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people of praise

Stand strong amid slander, societal pressure

Hartzell

My wife and I enjoy driving South to warm destinations close to the ocean. On our way we can’t help notice how the highway makes a path right through mountains. When you look up the sides of the mountain, you can see where holes were drilled and explosives were placed to remove part of the mountain in order to make room for the road. It amazes me how those explosives are powerful enough to rearrange an entire mountain.

In Romans 1:16 the Apostle Paul stated, “I am not ashamed of the Gospel, because it is the power of God for the salvation of everyone who believes.” The word “gospel” means “good news.” The good news is that Jesus Christ died on the cross to save the world from sin and everlasting death in hell. As Romans 1:16 says, this salvation is available to everyone who believes. The word “power” comes from the Greek word “dunamis,” which is where we get the word “dynamite.” If you replace the word “dynamite” for “power” in that verse, it gives an idea to just how amazing the good news is. “I am not ashamed of the Gospel, because it is the dynamite of God for the salvation of everyone who believes.”

What does dynamite do? In a positive sense, dynamite radically transforms things like the mountains that roads are made through. The good news of the salvation that Jesus Christ offers is so powerful that it permanently rearranges the lives of those who dare to believe it. Lives are changed. Marriages are saved. Relationships are mended. Hope is restored for a better future. Aspects of people’s lives that were once in ruin are now restored and changed for the better because of the power of the Gospel.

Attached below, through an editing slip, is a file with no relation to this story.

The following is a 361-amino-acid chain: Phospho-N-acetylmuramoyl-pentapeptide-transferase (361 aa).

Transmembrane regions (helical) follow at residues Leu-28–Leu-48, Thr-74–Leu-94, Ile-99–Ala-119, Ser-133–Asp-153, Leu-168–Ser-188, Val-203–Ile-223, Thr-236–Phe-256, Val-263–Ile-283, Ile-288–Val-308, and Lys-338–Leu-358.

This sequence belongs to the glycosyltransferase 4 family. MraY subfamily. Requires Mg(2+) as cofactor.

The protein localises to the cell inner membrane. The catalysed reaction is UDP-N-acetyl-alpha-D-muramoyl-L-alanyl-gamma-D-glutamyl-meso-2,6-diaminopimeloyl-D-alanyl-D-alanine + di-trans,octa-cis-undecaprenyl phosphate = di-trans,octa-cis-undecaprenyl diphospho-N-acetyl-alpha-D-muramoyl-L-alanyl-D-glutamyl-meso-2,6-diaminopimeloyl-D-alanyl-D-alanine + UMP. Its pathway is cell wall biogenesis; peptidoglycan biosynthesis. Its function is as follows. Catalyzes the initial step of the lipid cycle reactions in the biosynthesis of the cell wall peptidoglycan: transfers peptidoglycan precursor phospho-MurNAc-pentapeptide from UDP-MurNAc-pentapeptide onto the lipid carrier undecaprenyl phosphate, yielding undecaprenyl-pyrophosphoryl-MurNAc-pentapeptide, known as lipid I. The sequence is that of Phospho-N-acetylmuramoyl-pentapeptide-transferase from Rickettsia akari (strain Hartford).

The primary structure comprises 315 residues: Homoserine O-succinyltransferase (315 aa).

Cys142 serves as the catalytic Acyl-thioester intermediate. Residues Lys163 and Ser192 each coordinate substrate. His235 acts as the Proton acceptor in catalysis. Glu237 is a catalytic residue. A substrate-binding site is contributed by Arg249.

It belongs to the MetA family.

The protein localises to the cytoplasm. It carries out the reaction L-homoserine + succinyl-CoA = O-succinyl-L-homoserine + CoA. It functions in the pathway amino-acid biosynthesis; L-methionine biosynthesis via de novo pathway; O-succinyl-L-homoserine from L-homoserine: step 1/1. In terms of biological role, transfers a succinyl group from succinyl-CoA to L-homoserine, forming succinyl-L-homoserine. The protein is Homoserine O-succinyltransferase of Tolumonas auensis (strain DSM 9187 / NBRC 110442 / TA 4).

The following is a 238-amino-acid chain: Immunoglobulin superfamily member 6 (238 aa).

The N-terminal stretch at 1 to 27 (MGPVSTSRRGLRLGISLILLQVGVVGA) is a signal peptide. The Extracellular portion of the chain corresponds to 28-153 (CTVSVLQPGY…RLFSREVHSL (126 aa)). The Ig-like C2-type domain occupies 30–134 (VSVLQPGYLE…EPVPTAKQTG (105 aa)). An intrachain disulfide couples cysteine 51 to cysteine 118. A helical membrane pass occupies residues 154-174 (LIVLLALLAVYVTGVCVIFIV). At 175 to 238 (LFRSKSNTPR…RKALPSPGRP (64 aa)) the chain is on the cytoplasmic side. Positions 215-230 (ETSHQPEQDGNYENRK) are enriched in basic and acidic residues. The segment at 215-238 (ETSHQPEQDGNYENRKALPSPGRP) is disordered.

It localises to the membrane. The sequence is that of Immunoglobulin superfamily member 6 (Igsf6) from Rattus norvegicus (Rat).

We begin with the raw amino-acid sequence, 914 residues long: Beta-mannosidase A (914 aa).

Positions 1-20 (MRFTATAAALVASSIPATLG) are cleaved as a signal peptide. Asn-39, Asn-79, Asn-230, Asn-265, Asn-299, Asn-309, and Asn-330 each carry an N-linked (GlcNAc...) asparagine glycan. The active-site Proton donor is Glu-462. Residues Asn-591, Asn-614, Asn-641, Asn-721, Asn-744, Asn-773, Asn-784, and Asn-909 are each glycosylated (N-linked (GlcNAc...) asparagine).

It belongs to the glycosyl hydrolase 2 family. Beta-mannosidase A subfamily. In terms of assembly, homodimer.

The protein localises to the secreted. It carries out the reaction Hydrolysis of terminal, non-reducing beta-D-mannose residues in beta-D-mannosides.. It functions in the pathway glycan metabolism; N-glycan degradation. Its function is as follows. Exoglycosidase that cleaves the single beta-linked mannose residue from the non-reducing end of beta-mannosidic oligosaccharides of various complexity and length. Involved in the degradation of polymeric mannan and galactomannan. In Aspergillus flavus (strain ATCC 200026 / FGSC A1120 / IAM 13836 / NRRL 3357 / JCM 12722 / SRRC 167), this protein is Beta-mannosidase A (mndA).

Paul stated that he is not ashamed of the Gospel. He could confidently attest to the power of the Gospel in his own life. Paul went from being a man who hunted down and killed Christians to being a man that believed the good news and was radically changed. He knew that because it worked in his life, it would work in the lives of others.

If you are a believer and confess to be a Christian, then I would like to ask you, are you ashamed of the Gospel? Are you ashamed of the things that Jesus has done for you? Do others around us that we associate with know that we are Christians or do we keep our faith a secret? Our society has made it increasingly more difficult for Christians to hold their heads high. Words like “homophobe,” “racist,” “bigot,” “extremist” and “hate-monger” are used to describe those of us who choose to stand for what the Bible teaches. When these or other forms of slander are leveled against us, will we continue to stand strong for what we know is right or will we cave in to societal pressures?

In Mark 8:38, Jesus gives this warning to his followers, “If anyone is ashamed of me and my words in this adulterous and sinful generation, the son of man will be ashamed of him when he comes in his father’s glory with the holy angels.” We must stand strong in the face of opposition. Does this mean that we picket, cause bodily harm to those that disagree and commit civil disobedience? Not at all. Prayer is far more powerful than any of those methods.

I simply believe that we as Christians should stop feeling guilty for our beliefs and stop apologizing for our faith. Some of us may feel like or actually be the only believer in our work, or class, or home. Like the old song says, “Though none go with me, I still will follow. No turning back. No turning back.” The Christian’s life isn’t always easy, nor were we ever promised that it would be. However, it is worth it because we know how powerful of a transformation the good news of Jesus has been in our lives. Rather than hiding and being ashamed of it, let’s share that same good news with others in a loving way and expect the power of God to transform them.

Sean Hartzell is associate pastor at New Hope Christian Center in Waterloo. If you are interested in submitting a column (750 words or less), send it to Terri Richardson, The Journal Gazette, 600 W. Main St., Fort Wayne, IN 46802; fax 461-8893 or email trich@jg.net. Include your name, religious organization and a phone number where you can be reached. For more information, call 461-8304.

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